The gardens are small and may include stairs and unpaved or cobblestone paths. Dogs are welcome in Troy’s neighborhoods, but not directly in the gardens. Submitted photo
By DUNCAN CRARY
TROY — Troy’s popular annual Hidden Garden Tour invites the public into the private sanctuaries of city dwellers.
“Most people only ever see the facades of our brownstones from the streets,” said Peter Grimm, president of the Friends of Prospect Park. “This is a special kind of event that invites visitors into the hidden, green spaces of our city. It really showcases the humanity and livability of Troy.”
Now in its 17th year, the Hidden Garden Tour is a fundraiser to benefit Troy’s Prospect Park held rain or shine on Thursday, May 26 from 4 to 7:30 p.m.
Last year, the event attracted more than 500 tourgoers — its highest attendance ever, which organizers attribute to the growing excitement and interest in Troy.
The self-guided walking tour features approx. 30 private backyard gardens in the Historic Sage College, Washington Park and adjoining neighborhoods of downtown Troy.
While most of the gardens are approximately the same size, about 20 feet by 30 feet, they vary greatly in style. Some of the gardens feature charming pathways, fountains and fish pools. Some are filled with flowers, while others have more plants and vegetables — all lovingly tended by gardeners of all skill levels.
“I think the garden is the mirror of the personality,” said Grimm, whose garden of lush green plantings make use of the shade. “Every single garden is unique and gives you a glimpse of what that person is all about.”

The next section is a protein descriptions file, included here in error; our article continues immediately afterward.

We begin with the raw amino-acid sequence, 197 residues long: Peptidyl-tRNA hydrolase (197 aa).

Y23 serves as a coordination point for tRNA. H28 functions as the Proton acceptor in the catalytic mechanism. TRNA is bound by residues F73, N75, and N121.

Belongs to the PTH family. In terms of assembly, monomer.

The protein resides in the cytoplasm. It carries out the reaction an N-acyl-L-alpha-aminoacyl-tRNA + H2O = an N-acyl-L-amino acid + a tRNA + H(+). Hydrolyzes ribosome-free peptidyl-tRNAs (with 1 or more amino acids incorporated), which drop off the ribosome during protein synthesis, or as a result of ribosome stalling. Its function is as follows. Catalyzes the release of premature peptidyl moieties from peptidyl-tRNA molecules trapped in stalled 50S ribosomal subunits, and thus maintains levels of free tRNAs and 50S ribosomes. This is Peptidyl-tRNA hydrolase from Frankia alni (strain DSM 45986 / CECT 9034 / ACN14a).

Nina Pattison’s garden is the first stop on the tour and thrives in sunny conditions.
“I have what people refer to as an English Cottage Garden, which means it’s ‘designed’ according to my personal tastes,” Pattison said. “If I like it, I grow it. And if it doesn’t like me, we part company.”
Now an octogenarian, Pattison had been living in Boston when, in 1987, she decided to return to Troy, the city of her youth, and purchase her house on Second Street. “You could not find a piece of property like this in Boston even if you could afford it!” she said. Pattison and her neighbors had been showing off their gardens for a few years before they decided to formally organize the Hidden Gardens event for the public.
“Two people actually bought houses in downtown Troy as a result of this event, because they could see what was possible,” Pattison said. “Until they saw the gardens, they didn’t know you get more than a pile of bricks for a backyard.”
Grimm said the Hidden Garden Tour has evolved into a “Troy Livability Campaign.” He believes it has the potential to become the summer equivalent of Troy’s Victorian Stroll, an annual winter event that draws more than 20,000 visitors to explore and enjoy the businesses and historic buildings of downtown Troy.
The Hidden Garden Tour is presented by The Friends of Prospect Park, a 501(c)3 nonprofit. All proceeds from the Hidden Garden Tour benefit ongoing improvement projects in Prospect Park, located on Congress Street in Troy.
Since 1996, The Friends of Prospect Park have worked to enhance enjoyment of the Park through annual brush-ups, playground improvements, updated signage, increased musical programming, bulb and tree plantings, new benches, with further upgrades planned.
The Hidden Garden Tour map is also a ticket for free light refreshments, from 4 p.m. to 6 p.m., at Carmen’s Cafe, located at 198 First Street.
Later at Carmen’s, there will be a dinner benefit for The Friends of Prospect Park, from 6 p.m. to 8:30 p.m. The $35 Prix Fixe Menu will be posted at CarmensCafeTroy.com. (For dinner reservations, call 326-2064.)
Admission to the Hidden Garden Tour is $10. Tickets are available in advance online at troygarden.brownpapertickets.com or on the day of at the check-in-table at the Russell Sage College Parking lot.
Free event parking is provided at the Russell Sage College lot, located at First and Division streets. Additional free parking is available in lots farther south on First Street.
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